When I have openings for new PPC Account Managers, one of the questions I ask during the interview is:
What is your response to a customer asking you to increase their CTR above all else?
Their answer tells me a lot about their understanding of Paid Advertising Metrics. What kinds of AdWords metrics are really important? How important is CTR? If your CTR is low, what can you quickly do to increase it?
Let’s dig in.
What is CTR?
CTR stands for “click through rate.” It is the percentage of times your ads get clicked on per 100 impressions. If you have 1 click over 100 impressions, then you have a 1% CTR.
Why is CTR Important?
CTR is one of the biggest influencers of Quality Score. In an AdWords account with Search Ads, the higher your Quality Score, the lower your cost per click.
If your CTR is lower than your competition, then you will likely have a low quality score, and find clicks very expensive. CTR is weighted by position, since simply being in a higher position usually garners a higher CTR.
The best situation that grants the biggest quality score boost is when you create an ad that earns a higher CTR than your competition who is in a higher position than you. This is the equivalent of hitting a half court shot.
What is a “Good” CTR on AdWords?
This question gets asked way too much.
“Good” is relative. It’s relative to a lot of things.
- Click Through Rate Relative to Your Competition. If you have a lower CTR than your competitors for the same keywords, this is going to be a quality score issue – with high CPC’s. In this case, it doesn’t matter if you have a CTR of 1%, 5%, or 25%. If it’s low compared to your competition, then you’re in trouble.
- Click Through Rate Relative to Your Goals. What’s better, a CTR of 100% and a Return on Ad Spend of -300%, or a CTR of 2%, with a Return on Ad Spend of +300%. It’s a no-brainer. Optimize for Return on Ad Spend, and you’ll grow a profitable campaign. Optimize for CTR without focus on return, and you’ll have a costly, ineffective campaign. CTR is a tool to wield when you have already done the hard work to create a profitable campaign. Get more of that juicy, profitable traffic.
You Can’t Take CTR to the Bank
When you search “adwords improving ctr” there are over 50,000 search results.
When you search “adwords improving roas”, there are just 23,000.
The search data above confirms a big fear: that people will optimize for CTR before they optimize for Return on Investment. . Don’t worry, you’re in luck. If you’re reading this, then you’re part of the online marketing revolution that focuses on metrics that influence your bottom line instead of vanity.
I’ve ranted about our CTR-Focused PPC culture before. Can you take your CTR to the bank?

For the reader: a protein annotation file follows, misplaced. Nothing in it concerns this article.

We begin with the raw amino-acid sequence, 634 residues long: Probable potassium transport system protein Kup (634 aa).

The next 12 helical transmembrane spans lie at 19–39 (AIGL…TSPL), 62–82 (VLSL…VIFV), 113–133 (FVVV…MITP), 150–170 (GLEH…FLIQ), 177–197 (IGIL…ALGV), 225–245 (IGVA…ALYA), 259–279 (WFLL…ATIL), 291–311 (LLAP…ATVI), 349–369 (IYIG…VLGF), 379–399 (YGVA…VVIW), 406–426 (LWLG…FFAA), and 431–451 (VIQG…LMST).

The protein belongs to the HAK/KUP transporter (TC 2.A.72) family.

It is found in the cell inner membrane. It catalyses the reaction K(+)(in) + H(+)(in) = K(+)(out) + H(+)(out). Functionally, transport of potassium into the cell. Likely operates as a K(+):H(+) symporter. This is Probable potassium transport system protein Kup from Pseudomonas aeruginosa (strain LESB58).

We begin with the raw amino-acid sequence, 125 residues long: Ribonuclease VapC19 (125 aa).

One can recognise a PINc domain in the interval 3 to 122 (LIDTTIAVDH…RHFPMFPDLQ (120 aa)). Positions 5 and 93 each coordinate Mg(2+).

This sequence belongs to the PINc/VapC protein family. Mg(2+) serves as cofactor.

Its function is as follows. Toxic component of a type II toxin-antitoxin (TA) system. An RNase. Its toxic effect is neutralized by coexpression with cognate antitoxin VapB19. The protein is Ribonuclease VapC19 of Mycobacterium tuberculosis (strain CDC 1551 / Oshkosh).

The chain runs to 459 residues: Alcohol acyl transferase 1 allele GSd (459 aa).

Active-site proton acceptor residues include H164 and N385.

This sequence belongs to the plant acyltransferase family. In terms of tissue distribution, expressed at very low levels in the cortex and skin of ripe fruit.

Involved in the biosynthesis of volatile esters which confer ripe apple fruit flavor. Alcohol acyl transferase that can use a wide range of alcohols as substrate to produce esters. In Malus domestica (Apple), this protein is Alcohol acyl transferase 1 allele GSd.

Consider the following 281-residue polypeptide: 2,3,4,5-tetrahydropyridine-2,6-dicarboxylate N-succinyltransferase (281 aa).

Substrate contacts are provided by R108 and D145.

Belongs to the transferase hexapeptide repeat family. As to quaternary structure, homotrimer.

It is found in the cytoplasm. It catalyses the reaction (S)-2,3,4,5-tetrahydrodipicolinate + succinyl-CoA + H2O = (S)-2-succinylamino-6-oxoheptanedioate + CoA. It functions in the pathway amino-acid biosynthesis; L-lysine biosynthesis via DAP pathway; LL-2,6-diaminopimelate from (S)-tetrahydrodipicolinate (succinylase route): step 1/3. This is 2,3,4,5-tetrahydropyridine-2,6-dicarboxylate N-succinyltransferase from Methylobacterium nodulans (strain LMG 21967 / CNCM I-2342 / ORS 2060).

No, you can’t. I often hear people bragging about incredible CTR’s, low CPC’s, or other wonderful non-commercial aspects of their ads. Welcome to the world of: Vanity Metrics. A vanity metric is something that may make your ads look good, but actually have only indirect relationship to actual commercial success.
You can’t go to the bank with a great CTR. I can write the juiciest, engaging, and seductive ad in the universe, achieving a Zeus-Like CTR of 100%, but if no one buys anything: It would be more Achilles’ Heel than Lightning Bolt. My time spent optimizing just for CTR would be a poor investment of my time.
In the world of PPC metrics, only one matters: How much money you made from your ads, and how much they cost. This can be represented by ROAS (Return on ad spend), which is (Revenue from ads – cost) / cost. Or cost over revenue (cost / revenue). Or revenue over cost (revenue / cost). In any discussion of any metric, make sure you are optimizing for ROAS, not CTR. Chasing CTR without attention to ROAS is a fool’s errand because CTR has only an indirect link to ROAS.
Here’s a real world example:
- I had a customer selling a poetry curriculum to teachers, students, and parents of students.
- They had great ad copy with terrific click through rates.
- Their conversion rate and profitability were in the dumps
- We discovered that this poetry course was attracting a lot of adult hobbyists looking to explore the world of poetry, instead of the K-12 audience.
- By adding in ad copy that read “for teachers, by teachers” our CTR decreased, our savings went up, and the account was profitable for the first time.
How to Optimize for CTR (The Profitable Way)
A lot of AdWords Optimization is like a flow chart.
- Start by optimizing for relevance and profitability. Select the right positive keywords, add negative keywords, create great ad copy, and follow the other ‘Getting Started’ tips in our 100 Days of AdWords Help Series.
- Once you have established that your keywords are profitable and showing up for relevant queries, now it’s time to get even more of that relevant, profitable traffic.
- Test, Test, and Test some more. Keep a running log of ad copy themes you have explored. Follow some of the ideas we discussed in our ’20 Ad Copy Tips’ post.
- Make sure each ad group has at least two pieces of ad copy. If you have the time to optimize your account, set your ad copy rotation settings to “even”. This will let your ads earn statistically significant data. We use a lot of tools to determine if something is statistically significant, with the fastest being from KissMetrics
The real goal when you optimize for CTR.
The goal when you optimize for CTR should not be for the sole purpose of increasing your CTR. It is not a vanity metric. Approach improving CTR with the mindset:
- I’m going to increase my profitability by increasing CTR to reduce my cost per click by increasing my quality score.
- I’m going to increase my profitability by increasing CTR to get a larger amount of clicks that are already profitable.
When you approach your click through rate with the operating procedure above, your account will grow more and more profitable.